Windmills and other inventions - the hostile climate in Ireland
Of the numerous companies that have gone into liquidation in the present recession, the case of Alternaative Energy Ltd. of Woodford Co. Gallway is of greater significance than most. Of course the troubles associated with the failure of a company are the same for everyone - losing 20 to 40 jobs is no joke for a rural village such as Woodford with its 300+ inhabitants. But with the loss of Alternative Energy Ltd. the nation will almost certainly lose for the forseeable future an indigenous wind energy industry; and the company's failure is a frustrating illusstration of the nation's unwillingness to support Irish research and manufacture of products of a risky nature but that would provide us potentially with an independent technology.
AEL's (Alternative Energy Limited) business was the development and manufacture of wind-generators, winddpumps and associated products. It beegan its activities in the late seventies at a time when panic at oil prices was high, havoc was wreaked on domestic economies and some countries were prudently examining alternative sourrces of energy.
EEC energy strategy calls for the encouragement of the use of renewwable energy sources (besides nuclear energy. which we have temporarily abandoned, and coal). Ireland has not ignored the development of the most suitable of the renewables for this country, wind, but neither has 'its government pursued it with anything like the zeal of that much less windy country, Denmark.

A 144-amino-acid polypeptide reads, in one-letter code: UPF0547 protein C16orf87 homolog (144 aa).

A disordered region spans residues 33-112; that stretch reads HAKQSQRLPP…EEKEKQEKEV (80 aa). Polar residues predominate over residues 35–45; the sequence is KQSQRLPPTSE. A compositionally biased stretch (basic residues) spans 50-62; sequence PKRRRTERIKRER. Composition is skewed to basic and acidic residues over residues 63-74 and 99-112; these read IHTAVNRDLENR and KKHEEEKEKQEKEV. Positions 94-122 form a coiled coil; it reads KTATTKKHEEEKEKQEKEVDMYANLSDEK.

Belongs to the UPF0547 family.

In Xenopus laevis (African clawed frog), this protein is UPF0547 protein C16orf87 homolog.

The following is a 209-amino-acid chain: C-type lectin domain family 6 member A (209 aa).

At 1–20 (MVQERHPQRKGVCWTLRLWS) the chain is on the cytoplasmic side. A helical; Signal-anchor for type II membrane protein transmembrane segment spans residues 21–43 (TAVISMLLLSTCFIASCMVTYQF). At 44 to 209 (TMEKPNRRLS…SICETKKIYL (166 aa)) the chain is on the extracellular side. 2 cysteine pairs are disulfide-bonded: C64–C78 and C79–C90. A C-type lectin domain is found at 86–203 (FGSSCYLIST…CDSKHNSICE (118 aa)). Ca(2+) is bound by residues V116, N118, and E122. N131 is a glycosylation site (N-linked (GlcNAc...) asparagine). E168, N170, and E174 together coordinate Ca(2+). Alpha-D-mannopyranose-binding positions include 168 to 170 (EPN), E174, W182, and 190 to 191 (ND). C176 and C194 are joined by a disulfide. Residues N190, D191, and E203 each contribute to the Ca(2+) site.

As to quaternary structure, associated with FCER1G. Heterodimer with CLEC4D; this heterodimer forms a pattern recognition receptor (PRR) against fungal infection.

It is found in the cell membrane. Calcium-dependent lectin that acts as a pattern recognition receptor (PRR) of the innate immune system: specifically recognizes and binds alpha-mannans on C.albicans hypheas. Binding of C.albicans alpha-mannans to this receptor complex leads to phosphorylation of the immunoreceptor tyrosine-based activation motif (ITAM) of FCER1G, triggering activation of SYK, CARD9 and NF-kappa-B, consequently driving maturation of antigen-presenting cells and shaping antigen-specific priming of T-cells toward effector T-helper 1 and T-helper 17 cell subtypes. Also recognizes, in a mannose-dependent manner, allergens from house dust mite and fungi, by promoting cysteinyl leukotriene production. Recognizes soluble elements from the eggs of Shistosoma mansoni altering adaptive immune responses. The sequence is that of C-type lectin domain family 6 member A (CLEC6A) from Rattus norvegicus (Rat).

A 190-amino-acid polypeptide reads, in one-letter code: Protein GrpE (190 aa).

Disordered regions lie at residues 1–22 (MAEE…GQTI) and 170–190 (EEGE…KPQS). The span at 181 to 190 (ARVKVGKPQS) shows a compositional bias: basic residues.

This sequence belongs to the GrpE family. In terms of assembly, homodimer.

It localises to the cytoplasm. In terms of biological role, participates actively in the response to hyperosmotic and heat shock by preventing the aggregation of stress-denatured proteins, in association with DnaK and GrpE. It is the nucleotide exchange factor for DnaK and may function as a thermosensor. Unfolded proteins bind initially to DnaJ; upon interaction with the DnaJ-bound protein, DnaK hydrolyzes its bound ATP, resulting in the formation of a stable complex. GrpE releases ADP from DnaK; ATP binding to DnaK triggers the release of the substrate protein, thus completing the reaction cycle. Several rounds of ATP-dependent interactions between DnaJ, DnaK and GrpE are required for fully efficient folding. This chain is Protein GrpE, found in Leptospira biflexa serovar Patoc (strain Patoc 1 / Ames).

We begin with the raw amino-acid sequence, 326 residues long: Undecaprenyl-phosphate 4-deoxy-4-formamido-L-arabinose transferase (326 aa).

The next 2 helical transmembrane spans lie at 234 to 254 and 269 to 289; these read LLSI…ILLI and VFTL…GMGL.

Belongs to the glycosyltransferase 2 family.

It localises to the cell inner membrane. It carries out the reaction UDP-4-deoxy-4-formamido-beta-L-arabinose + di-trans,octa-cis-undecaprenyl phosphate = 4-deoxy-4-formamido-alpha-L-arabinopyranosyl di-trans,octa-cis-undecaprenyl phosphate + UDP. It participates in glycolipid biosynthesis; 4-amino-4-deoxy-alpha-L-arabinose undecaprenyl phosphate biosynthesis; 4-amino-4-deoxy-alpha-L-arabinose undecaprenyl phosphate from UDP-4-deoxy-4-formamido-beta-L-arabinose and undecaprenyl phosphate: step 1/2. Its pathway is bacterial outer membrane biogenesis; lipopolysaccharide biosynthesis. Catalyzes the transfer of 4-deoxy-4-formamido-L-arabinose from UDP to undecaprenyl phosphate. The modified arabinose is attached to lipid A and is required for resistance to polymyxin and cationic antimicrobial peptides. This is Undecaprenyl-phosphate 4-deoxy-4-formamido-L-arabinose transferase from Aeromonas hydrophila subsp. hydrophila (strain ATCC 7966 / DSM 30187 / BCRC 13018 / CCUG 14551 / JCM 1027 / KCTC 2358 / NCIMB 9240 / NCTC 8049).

Denmark rivals the US in wind energy technology and its government actively promotes the development and use of wind generators. - Large machines are in operation and energy generated from wind is exported to Norway. Grants of 30% are given to buyers of wind energy systems as well as tax incentives on loan repayments and utility companies must buy surrplus electric power from owners of the systems. The Danish Department of the Environment was commisssioned to locate 2,000 sites for large wind generators.
In Ireland, the task of developing wind systems was left to private inndustry, namely AEL. Free enterprise was used too in Denmark but it was given incentives and technical support at academic level and state test faciliities.
By 1978 AEL (formed in 1977 by Dudley Steward and Eamonn McGovvern, engineers committed to the allternative energy systems) had embarrked on a formal research and developpment programme. They had found, as had the ESB before them in the late fifties, that generators of foreign manufacture would not withstand Irish wind conditions.
In 1979, the company made a proofit, largely due to related engineering products such as lattice towers which the company designed and made. In 1980 as a 1981 IPC report said, "to the detriment of the company's commmercial activities, particular attention was paid to research and development," concentrating its manpower on buildding new plant and researching its raiison d'etre, a windmill modifiable to any size and any wind regime. It lost £53,000 in that year.